Ossicular Reconstruction


Reconstructive surgery of the middle ear bones can be performed in a variety of ways dependent upon the anatomy and clinical circumstances.  In some instances it can be performed at the primary operation and other times it is best to delay the reconstruction as a second stage, particularly in cases of intact canal wall cholesteatoma when a 'second look” procedure is planned to ensure the lack of recurrence.  The two videos below demonstrate both situations and also utilize different materials.  In cases of cholesteatoma when there has been erosion or encasement of the damaged middle ear bones, it may be preferable to use artificial titanium prosthestic systems as there is less chance of recurrence and seeding of disease from the involved bones.  Many systems are currently available.  I show an example below of one of my preferred systems and techniques.  For more information of Cholesteatoma, Tympanoplasty and Mastoidectomy, please link to the Specific Clinical Interests section of the website to find more information on these related topics.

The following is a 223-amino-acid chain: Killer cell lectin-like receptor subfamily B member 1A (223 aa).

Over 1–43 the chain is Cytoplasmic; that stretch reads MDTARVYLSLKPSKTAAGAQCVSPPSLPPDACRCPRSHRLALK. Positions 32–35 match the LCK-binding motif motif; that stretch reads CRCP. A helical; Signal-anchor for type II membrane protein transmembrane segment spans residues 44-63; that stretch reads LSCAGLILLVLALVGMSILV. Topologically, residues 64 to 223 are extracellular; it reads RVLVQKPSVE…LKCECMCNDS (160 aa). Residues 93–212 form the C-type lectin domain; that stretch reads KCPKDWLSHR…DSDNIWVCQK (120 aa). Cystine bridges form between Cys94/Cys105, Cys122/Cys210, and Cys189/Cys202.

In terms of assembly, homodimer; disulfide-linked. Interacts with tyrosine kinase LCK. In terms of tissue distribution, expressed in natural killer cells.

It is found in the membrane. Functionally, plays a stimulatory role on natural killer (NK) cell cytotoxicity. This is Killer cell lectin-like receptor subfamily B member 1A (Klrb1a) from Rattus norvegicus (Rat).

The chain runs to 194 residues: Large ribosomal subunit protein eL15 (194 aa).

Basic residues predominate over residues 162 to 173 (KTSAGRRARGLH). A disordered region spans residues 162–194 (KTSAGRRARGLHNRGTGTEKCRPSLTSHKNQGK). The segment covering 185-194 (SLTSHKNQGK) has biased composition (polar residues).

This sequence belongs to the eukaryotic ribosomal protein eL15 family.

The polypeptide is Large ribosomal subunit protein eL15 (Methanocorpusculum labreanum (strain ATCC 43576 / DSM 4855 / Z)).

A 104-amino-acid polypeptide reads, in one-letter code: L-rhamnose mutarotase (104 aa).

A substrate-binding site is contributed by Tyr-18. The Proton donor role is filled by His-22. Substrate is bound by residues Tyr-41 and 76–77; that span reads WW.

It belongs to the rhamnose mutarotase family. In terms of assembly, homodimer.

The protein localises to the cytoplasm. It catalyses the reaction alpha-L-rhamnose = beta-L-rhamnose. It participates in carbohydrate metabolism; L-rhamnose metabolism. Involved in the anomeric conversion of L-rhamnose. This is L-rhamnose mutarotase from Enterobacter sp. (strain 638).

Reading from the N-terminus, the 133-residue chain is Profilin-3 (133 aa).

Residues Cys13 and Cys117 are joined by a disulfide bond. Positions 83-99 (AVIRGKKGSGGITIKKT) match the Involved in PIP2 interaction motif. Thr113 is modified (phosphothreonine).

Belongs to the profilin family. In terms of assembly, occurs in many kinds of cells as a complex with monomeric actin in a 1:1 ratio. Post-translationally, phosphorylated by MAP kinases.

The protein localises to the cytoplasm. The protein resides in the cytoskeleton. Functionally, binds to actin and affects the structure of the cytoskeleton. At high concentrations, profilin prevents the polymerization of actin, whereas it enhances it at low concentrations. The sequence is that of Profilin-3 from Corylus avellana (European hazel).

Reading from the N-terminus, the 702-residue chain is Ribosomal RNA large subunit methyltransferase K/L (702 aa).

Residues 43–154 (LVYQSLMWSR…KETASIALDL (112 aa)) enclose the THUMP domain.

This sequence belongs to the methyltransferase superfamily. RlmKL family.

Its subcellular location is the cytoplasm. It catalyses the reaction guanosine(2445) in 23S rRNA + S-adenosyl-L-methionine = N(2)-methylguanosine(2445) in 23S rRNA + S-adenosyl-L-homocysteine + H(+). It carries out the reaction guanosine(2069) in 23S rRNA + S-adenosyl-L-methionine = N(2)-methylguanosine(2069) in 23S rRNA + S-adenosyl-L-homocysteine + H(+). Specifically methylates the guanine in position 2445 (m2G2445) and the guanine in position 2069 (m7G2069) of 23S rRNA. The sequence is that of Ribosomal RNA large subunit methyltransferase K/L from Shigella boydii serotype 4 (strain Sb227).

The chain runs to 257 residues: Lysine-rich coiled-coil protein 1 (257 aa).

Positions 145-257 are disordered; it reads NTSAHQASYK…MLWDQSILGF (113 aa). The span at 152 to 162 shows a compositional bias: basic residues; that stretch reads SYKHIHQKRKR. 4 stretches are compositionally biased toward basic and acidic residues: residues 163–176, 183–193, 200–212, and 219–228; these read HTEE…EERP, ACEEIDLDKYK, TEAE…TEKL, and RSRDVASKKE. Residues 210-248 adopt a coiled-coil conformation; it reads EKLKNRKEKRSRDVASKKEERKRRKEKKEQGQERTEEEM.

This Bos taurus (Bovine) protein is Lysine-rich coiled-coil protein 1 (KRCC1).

Here is a video of a primary reconstruction with the natural incus.  There is no cholesteatoma so the eroded ossicle does not have the potential to seed a recurrence and can safely be used.  In selected cases of cholesteatoma, as well as in many parts of the world where the cost of synthetics is prohibitively high, the incus can even be stored in alcohol solution and then used during a staged reconstruction.  In the United States with the ready availability of highly biocompatible synthetics, we typically defer to their use for cholesteatoma or in cases of revision and/or when there is no adequate incus mass available.  It is a judgement call by the operating surgeon whether or not a primary or secondary reconstruction should be performed.  

Here is a video of a second look ossicular reconstruction with a synthetic partial ossiculoplasty reconstructin prosthesis PORP.  The technique is very similar to the one shown above at the top of the page.  However, the initial pathology was extensive and involved much of the lower and anterior middle ear as well as the attic (upper portion of the middle ear).  In these cases, it is sometimes useful to use an angled endoscope to properly inspect the middle ear cavity for lack of recurrence.  The endoscope can also be used as an adjunt to placement and positioning of the prosthesis.  It is a judgement call by the operating surgeon to when utilize these additional resources.

© Andrew Fishman MD 2019